Evangelicals have a long and well-documented obsession with “transformation by information”.  The model of spiritual formation now prevalent in evangelicalism sees the 40-minute sermon as the end-all, be-all in driving spiritual growth (with the personal quiet time coming in at a close second).  But this is only good up to a point.  Because there comes a point in everyone’s life (and if you haven’t reached it yet, you will, one of these days) where information alone is powerless to effect life transformation.

Sure, there is immense value in the right kind of repetition.  Every teacher knows this.  The Gospel and biblical preaching demand it.  But what is being repeated?  Is it the Gospel?  In many places in evangelicalism, no.  It is enough information to fill the atonement section of a seminary library.  It is the same political rants or moral exhortations or prosperity promises or success principles that you’ve all come to know and love so well.  The same challenges to ever-greater levels of spiritual commitment.  These things may work for a short season, but in the end will fail to produce lasting life transformation.

Now we turn our attention to Paul.

The reduction of Paul’s writings to systematic theology and doctrine has not enriched our understanding of Paul; it has impoverished it.

Allow me to direct your attention to a review of a new book from N. T. Wright entitled “Paul and the Faithfulness of God”.  Coming in at two volumes and 1700 pages, this one’s a doozy.  It will take lots of time to read, lots more time to digest.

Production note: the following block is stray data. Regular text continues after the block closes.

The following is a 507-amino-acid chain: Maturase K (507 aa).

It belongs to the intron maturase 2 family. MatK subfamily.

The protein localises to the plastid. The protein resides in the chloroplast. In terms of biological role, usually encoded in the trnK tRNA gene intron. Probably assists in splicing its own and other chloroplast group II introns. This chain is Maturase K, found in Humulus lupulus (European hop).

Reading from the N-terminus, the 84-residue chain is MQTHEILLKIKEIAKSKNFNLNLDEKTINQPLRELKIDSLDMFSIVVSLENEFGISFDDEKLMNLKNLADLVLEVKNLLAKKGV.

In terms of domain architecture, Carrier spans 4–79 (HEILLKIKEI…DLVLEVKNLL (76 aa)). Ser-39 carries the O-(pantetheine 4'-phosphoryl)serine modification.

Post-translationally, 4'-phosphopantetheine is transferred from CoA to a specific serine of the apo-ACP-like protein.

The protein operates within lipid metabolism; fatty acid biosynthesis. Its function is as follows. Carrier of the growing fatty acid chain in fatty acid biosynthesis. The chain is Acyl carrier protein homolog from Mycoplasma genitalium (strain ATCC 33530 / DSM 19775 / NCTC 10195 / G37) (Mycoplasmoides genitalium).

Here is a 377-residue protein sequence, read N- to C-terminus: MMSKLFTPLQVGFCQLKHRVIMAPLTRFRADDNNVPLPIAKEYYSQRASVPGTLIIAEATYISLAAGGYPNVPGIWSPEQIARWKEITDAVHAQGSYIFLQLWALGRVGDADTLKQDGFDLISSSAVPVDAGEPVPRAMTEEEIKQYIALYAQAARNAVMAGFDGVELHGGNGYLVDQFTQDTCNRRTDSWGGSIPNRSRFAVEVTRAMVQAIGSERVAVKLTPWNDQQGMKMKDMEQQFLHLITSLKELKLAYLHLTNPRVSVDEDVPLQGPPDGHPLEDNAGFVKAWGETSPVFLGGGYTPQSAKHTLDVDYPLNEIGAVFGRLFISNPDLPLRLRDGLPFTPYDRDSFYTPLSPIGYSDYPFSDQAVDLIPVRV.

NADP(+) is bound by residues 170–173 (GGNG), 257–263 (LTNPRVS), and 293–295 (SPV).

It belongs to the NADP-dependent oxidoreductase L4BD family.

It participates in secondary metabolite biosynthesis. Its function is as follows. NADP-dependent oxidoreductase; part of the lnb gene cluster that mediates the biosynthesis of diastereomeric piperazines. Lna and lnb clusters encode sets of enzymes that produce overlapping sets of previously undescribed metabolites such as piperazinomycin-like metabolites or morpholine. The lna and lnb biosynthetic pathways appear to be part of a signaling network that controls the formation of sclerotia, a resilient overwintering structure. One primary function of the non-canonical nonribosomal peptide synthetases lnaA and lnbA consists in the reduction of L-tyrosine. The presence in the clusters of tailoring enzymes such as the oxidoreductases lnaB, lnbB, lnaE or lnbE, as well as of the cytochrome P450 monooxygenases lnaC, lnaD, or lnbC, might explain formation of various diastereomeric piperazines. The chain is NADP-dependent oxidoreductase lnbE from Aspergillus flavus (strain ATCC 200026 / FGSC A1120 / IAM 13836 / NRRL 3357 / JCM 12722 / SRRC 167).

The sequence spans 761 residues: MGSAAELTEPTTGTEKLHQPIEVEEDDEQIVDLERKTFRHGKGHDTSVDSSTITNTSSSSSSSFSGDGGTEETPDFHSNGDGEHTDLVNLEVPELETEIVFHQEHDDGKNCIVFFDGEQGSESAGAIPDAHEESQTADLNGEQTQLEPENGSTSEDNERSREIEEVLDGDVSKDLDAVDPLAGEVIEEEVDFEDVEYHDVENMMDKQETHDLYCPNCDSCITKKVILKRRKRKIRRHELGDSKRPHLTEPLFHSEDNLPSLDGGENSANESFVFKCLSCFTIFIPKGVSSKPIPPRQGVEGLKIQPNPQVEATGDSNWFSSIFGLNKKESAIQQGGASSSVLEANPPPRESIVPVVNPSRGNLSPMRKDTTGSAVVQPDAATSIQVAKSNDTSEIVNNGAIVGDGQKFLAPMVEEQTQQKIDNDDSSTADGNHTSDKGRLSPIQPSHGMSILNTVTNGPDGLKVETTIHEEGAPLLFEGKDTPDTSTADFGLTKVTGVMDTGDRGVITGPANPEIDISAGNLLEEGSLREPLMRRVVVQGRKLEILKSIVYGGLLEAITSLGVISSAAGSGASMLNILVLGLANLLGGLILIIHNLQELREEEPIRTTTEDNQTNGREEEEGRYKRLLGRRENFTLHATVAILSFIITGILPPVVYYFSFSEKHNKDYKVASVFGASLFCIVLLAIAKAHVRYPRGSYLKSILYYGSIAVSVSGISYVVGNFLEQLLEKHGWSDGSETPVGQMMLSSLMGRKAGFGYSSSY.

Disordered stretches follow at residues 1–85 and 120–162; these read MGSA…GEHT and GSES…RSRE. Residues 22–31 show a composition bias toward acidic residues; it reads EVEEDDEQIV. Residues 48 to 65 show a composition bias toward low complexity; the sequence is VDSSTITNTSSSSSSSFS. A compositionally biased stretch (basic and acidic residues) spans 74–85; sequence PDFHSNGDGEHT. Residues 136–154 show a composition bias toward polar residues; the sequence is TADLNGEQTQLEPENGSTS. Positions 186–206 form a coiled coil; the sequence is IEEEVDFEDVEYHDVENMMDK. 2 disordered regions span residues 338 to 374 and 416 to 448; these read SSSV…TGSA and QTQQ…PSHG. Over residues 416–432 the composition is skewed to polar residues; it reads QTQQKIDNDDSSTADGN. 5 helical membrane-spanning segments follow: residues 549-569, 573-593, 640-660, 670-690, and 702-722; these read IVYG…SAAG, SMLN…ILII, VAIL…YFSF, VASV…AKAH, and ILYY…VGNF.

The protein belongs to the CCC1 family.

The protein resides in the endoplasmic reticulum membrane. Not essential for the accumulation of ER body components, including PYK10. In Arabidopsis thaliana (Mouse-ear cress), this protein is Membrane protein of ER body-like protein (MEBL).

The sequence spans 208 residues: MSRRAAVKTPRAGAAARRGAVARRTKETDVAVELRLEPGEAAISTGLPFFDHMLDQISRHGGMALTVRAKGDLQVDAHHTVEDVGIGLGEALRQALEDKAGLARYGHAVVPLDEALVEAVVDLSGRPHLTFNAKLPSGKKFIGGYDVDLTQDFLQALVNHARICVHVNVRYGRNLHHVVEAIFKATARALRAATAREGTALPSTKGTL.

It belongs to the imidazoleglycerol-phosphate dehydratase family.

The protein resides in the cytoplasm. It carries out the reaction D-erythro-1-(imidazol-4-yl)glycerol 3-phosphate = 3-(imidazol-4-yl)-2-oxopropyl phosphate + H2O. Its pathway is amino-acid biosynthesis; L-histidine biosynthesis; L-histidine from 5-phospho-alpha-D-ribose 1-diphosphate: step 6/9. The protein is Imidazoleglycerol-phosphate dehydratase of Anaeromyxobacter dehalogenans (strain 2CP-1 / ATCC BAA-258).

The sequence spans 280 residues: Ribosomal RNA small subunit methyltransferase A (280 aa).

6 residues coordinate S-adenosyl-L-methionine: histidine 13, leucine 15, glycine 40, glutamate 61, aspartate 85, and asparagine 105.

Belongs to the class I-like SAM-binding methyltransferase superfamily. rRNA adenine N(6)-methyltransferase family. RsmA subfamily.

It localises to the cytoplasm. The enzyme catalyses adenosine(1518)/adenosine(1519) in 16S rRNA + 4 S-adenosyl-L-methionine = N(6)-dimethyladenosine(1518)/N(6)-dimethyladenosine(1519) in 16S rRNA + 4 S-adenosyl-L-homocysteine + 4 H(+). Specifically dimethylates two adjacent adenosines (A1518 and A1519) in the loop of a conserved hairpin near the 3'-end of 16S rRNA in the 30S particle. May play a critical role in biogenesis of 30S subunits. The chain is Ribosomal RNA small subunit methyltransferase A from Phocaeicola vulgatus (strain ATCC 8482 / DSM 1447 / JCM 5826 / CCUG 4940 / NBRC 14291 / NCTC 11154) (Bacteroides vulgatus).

What we learn from Wright’s work is that Paul was a creature of a certain time and place.  His attitudes and beliefs were heavily influenced by that time and place, though they would undergo major revision after a significant spiritual experience in Paul’s life.

Paul was a Jew, living in a Jewish nation situated in a world dominated by Greek philosophy, pagan religions, and Roman empire.  After his conversion experience Paul reworked much of his Jewish worldview around Jesus the Messiah and the coming of the Holy Spirit.

An example of Paul’s reworked beliefs is soteriology (this is the doctrine of salvation, for those of you playing the home game).  In the Jewish worldview, soteriology is not a “me and Jesus” thing.  Instead it is something located in the people of God as a whole, beginning with Abraham and continuing through the Jewish nation.  In Paul’s reworked beliefs, soteriology finds its culmination in Jesus Christ.  Paul never understood the people of God as being the beneficiaries of salvation, instead he saw the people of God as the bearers of salvation to the entire world.

When you understand Paul as a man of a certain place and time, you begin to understand Christianity as not just a system of beliefs and doctrines (though it certainly does have those), but rather as a story.  We are invited to participate in the story of God’s redemptive work for all of creation.  We take our place in this story, not by memorizing tomes of systematic theology or by learning and practicing good life principles, but by simply heeding the invitation of Jesus:  “Follow me.”